It was eerily quiet in the Barrack's Shopping Center Post Office lobby. I glanced towards the counter room to make sure it was still open. The clerks worked busily behind the counter. I shifted my attention toward the only sound, a man with a large box of business envelopes, somewhere over 500 I would guess. I sat my box down at the other end of the counter and resumed my task at hand. The gifts fit neatly into the postage box I had selected and I was scanning the room for a pen.
I noticed one on the other counter so I headed over to write my note and complete the address label. There was a nagging thought in my mind. "I should ask that guy if he wants help with his envelopes."
I continued what I was doing, reminded of a similar situation the previous year where a young man was stuffing wedding invitations into a large stack of envelopes one day when I was at the laundry mat in Black Mountain, NC. The previous occasion I did talk with the guy about the wedding invitations, but I didn't ask him if he wanted help.
I advanced through the glass door labeled "Enter" and proceeded to the clerk to ship my box. After the exchange was over, my mind was still urging me to ask him if he wanted help. I wasn't really sure how to go about it. I didn't want to seem awkward, but I was genuinely ready to spend the next 20 minutes helping this guy put stamps on envelopes.
"Hey, you've got a lot of envelopes there," I chimed as I walked through the counter room door labeled "Exit." I've always defaulted to stating the obvious.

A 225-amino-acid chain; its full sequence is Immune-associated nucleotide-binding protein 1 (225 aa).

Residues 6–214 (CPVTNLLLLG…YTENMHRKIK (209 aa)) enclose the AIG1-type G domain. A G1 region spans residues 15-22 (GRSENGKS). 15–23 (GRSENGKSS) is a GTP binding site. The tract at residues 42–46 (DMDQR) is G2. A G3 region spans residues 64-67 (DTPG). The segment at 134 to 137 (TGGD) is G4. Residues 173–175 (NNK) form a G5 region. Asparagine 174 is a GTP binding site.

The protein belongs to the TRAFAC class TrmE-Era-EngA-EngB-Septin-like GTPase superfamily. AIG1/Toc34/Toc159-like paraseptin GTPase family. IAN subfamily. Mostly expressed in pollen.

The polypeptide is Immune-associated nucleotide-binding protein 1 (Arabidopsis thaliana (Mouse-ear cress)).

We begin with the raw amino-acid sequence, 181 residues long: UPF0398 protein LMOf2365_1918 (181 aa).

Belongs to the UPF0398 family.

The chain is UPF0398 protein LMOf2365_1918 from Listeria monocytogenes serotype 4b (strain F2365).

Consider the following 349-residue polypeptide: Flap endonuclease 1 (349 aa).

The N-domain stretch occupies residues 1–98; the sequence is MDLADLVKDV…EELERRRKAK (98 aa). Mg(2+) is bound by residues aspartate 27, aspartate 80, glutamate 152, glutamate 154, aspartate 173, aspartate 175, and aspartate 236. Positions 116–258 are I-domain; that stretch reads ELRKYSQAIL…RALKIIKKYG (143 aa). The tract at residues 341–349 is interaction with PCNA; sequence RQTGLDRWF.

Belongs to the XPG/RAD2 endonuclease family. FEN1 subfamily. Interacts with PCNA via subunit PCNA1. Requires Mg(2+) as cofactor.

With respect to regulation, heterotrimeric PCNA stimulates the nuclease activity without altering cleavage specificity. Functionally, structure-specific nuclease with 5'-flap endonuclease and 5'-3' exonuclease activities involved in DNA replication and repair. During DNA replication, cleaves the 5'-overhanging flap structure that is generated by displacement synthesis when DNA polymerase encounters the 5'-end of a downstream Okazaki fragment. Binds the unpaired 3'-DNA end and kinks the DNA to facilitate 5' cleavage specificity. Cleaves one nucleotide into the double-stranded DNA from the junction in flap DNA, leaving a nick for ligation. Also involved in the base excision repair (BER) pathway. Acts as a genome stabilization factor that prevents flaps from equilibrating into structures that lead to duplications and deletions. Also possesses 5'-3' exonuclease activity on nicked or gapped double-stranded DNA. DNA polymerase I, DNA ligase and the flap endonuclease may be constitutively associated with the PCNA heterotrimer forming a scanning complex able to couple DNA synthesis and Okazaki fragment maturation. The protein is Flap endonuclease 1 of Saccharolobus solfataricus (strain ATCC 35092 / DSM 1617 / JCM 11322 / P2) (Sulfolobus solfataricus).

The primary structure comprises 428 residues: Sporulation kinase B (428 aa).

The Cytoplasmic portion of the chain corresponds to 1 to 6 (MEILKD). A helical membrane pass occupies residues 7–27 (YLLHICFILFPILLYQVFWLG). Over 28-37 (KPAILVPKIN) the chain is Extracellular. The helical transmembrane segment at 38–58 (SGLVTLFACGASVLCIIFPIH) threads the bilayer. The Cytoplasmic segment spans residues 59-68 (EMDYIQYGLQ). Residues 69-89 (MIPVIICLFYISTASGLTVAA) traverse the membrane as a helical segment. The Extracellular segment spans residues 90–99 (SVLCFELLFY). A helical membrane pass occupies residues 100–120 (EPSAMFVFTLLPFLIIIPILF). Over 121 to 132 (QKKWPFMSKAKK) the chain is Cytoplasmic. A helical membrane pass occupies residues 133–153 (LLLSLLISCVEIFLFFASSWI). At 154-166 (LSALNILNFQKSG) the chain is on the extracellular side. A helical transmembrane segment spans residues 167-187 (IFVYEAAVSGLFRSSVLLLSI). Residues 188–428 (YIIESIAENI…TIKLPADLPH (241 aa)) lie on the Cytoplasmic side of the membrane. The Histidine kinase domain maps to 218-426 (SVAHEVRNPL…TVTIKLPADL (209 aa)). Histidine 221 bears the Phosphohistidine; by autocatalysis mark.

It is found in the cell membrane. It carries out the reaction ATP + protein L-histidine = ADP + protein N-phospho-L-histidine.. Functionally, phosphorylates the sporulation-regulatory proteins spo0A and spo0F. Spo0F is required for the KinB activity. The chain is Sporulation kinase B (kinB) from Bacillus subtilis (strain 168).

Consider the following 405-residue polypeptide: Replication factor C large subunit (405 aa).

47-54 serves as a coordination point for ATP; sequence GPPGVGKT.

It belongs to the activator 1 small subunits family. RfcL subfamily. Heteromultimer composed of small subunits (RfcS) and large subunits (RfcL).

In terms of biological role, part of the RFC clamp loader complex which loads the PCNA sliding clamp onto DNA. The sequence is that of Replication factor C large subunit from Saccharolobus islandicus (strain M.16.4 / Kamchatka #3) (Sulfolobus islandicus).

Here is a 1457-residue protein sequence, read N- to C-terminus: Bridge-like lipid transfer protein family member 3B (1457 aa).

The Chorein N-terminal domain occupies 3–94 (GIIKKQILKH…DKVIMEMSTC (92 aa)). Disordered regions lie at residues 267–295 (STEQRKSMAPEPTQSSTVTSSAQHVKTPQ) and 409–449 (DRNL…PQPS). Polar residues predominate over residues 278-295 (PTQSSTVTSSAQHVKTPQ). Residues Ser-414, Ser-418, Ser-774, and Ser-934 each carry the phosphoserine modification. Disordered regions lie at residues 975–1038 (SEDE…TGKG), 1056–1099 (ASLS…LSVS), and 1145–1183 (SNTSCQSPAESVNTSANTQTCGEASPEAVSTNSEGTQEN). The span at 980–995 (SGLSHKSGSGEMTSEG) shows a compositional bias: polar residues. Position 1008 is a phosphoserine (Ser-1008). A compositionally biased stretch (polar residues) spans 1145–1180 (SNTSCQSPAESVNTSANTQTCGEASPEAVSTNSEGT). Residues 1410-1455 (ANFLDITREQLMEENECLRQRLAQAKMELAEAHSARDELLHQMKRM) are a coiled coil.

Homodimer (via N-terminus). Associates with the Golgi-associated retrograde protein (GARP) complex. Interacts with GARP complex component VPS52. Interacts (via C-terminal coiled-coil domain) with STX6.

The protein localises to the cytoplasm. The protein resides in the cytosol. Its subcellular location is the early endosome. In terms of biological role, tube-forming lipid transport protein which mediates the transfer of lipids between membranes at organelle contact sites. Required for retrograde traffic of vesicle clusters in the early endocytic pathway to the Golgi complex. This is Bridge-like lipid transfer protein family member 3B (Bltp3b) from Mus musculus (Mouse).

"Yep." he replied with a half laugh.
"Do you want some help with those?" I inquired.
He looked a bit surprised, but said no thanks. "You sure?" I extended the offer again.
"Nah, thanks though. It's for work, so they're paying me to do it." He smiled.
I laughed. "Well at least you're getting paid. Have a good night," I replied. He smiled again and told me to do the same.
Someone turned down my help
It really makes no difference whether an offer for help is accepted or not. It is the Small Act of extending the offer to someone who might want it or need it, that counts. Perhaps it will trigger some question in his mind. Why did she ask me if I wanted help?
I try to envision that when I offer someone my help with simple, seemingly insignificant things, that it may inspire them to consider doing the same, or better yet, consider what significant ways they can help too.
I've spent so much time inside my own head that it's refreshing to step out of it and offer someone a hand. It's liberating to pay enough attention to what's going on around me, as opposed to my string of mental monotony, and find those opportunities to offer assistance when they arise.